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"A Past Which Has Never Been Present": Bergsonian Dimensions in Merleau-Ponty's Theory of the Prepersonal

"A Past Which Has Never Been Present": Bergsonian Dimensions in Merleau-Ponty's Theory of the... <jats:sec><jats:title>Abstract</jats:title><jats:p>Merleau-Ponty's reference to "a past which has never been present" at the end of "Le sentir" challenges the typical framework of the Phenomenology of Perception, with its primacy of perception and bodily field of presence. In light of this "original past," I propose a re-reading of the prepersonal as ground of perception that precedes the dichotomies of subject-object and activity-passivity. Merleau-Ponty searches in the Phenomenology for language to describe this ground, borrowing from multiple registers (notably Bergson, but also Husserl). This "sensory life" is a coexistence of sensing and sensible—bodily and worldly—rhythms. Perception is, then, not a natural given, but a temporal process of synchronization between rhythms. By drawing on Bergson, this can be described as a process in which virtual life is actualized into perceiving subject and object perceived. Significantly, this process involves non-coincidence or delay whereby sensory life is always already past for perception.</jats:p> </jats:sec> http://www.deepdyve.com/assets/images/DeepDyve-Logo-lg.png Research in Phenomenology Brill

"A Past Which Has Never Been Present": Bergsonian Dimensions in Merleau-Ponty's Theory of the Prepersonal

Research in Phenomenology , Volume 38 (1): 41 – Jan 1, 2008

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Publisher
Brill
Copyright
© 2008 Koninklijke Brill NV, Leiden, The Netherlands
ISSN
0085-5553
eISSN
1569-1640
DOI
10.1163/156916408X258942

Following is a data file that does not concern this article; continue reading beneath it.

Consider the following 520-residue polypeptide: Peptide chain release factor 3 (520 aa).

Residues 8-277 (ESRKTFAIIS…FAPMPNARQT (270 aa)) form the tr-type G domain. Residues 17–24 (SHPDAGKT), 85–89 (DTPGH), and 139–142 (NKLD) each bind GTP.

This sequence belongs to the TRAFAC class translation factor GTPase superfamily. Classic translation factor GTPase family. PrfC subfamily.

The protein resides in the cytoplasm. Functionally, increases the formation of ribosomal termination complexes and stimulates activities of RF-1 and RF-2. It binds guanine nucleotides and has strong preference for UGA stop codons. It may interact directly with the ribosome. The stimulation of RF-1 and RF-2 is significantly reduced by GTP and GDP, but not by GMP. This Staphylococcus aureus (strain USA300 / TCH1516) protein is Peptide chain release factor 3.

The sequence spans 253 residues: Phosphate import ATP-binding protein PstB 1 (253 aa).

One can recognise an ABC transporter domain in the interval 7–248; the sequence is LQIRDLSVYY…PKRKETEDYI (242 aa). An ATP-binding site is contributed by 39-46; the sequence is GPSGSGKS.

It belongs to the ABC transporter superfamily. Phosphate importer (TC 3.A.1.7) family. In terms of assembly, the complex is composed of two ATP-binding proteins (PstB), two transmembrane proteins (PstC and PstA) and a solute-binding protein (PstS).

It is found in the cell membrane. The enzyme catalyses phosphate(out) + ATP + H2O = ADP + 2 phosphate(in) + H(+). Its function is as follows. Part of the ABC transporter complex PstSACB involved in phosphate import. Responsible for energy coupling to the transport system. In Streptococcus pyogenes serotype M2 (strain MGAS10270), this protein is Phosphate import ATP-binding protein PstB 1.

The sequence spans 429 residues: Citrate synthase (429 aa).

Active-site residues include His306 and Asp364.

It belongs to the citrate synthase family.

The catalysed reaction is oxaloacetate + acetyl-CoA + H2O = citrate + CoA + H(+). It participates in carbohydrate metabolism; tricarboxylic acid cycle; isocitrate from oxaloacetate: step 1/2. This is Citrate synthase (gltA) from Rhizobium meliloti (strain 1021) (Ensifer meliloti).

Publisher site
See Article on Publisher Site

Abstract

<jats:sec><jats:title>Abstract</jats:title><jats:p>Merleau-Ponty's reference to "a past which has never been present" at the end of "Le sentir" challenges the typical framework of the Phenomenology of Perception, with its primacy of perception and bodily field of presence. In light of this "original past," I propose a re-reading of the prepersonal as ground of perception that precedes the dichotomies of subject-object and activity-passivity. Merleau-Ponty searches in the Phenomenology for language to describe this ground, borrowing from multiple registers (notably Bergson, but also Husserl). This "sensory life" is a coexistence of sensing and sensible—bodily and worldly—rhythms. Perception is, then, not a natural given, but a temporal process of synchronization between rhythms. By drawing on Bergson, this can be described as a process in which virtual life is actualized into perceiving subject and object perceived. Significantly, this process involves non-coincidence or delay whereby sensory life is always already past for perception.</jats:p> </jats:sec>

Journal

Research in PhenomenologyBrill

Published: Jan 1, 2008

Keywords: PERCEPTION; PREPERSONAL; PAST; MERLEAU-PONTY; BERGSON

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